As we saw, Jesus made the Church central in God’s saving economy and Paul’s letter explains how that is so. The Church embodies in a community the way that Jesus lived in the world, and by doing so it opens up access to God. Just as Jesus made God available to all, to sinners and to the righteous, so does (or should) the Church. Just as Jesus forgave people on behalf of God, and so brought real, material salvation from sin, so does (or should) the Church. Paul tells us we should forgive as we have been forgiven by Christ. At the end of John’s Gospel, the risen Christ appears to his disciples and tells them that if they forgive the sins of any they are forgiven by God. In other words, we are given authority to forgive sins on God’s behalf as Jesus did; or to put it another way (stealing the words of Rowan Williams), it is our task to take responsibility for God.
This is why the Church is our mother. Jesus won our salvation for us not by persuading an otherwise disinclined God that he really should forgive us, but by putting us in contact with the non-competitive God who is already loving and forgiving us, who already accepts us no matter what our moral state – the God who doesn’t need to be protected from our wrongdoing. But Jesus is, in a very real way, gone, absent, ascended into heaven. But he, and the presence of God he opened up, is mediated to us by the church. Without the Church we do not have access to the redemption that Jesus began. That is why the great Catholic scholar Henri de Lubac liked to say that the Church is the sacrament.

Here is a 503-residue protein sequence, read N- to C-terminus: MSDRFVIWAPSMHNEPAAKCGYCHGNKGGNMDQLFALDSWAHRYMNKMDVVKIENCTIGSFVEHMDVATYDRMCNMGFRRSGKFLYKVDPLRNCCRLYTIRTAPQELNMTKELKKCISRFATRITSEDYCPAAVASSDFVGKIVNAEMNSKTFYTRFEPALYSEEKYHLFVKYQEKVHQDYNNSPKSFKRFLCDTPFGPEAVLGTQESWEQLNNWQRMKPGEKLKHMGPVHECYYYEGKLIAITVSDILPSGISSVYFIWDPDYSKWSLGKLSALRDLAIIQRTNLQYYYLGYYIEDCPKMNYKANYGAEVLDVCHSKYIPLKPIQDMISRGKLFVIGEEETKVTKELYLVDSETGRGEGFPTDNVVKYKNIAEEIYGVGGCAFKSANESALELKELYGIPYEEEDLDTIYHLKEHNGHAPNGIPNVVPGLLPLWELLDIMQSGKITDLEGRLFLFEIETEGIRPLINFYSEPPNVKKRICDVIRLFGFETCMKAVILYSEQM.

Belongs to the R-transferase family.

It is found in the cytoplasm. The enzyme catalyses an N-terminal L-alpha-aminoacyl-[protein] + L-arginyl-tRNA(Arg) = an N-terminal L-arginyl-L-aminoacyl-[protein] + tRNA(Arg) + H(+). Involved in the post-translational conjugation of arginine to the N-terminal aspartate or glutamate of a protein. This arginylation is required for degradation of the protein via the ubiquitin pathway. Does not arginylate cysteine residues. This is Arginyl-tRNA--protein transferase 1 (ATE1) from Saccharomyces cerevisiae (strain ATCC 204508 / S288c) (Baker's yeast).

That all sounds very good, but it’s not true; well, it is, but it’s not the whole truth. The other side of the coin is that God is also to be found outside the church, and that we as the church often fail to embody God’s presence to one another and to the rest of the world. It is our task during Lent to discern if and how we have done so, and to turn away from that.
But we are not left alone. Remember from the liturgy that before we eat and drink, we call on the Holy Spirit to make Christ present with us through the bread and wine. And remember that before Jesus gave his disciples the authority to forgive sins and to take responsibility for God, he “breathed on them and said to them, ‘Receive the Holy Spirit’.”
Sunday, 22 March 2009
A guest-post by Andrew Brower Latz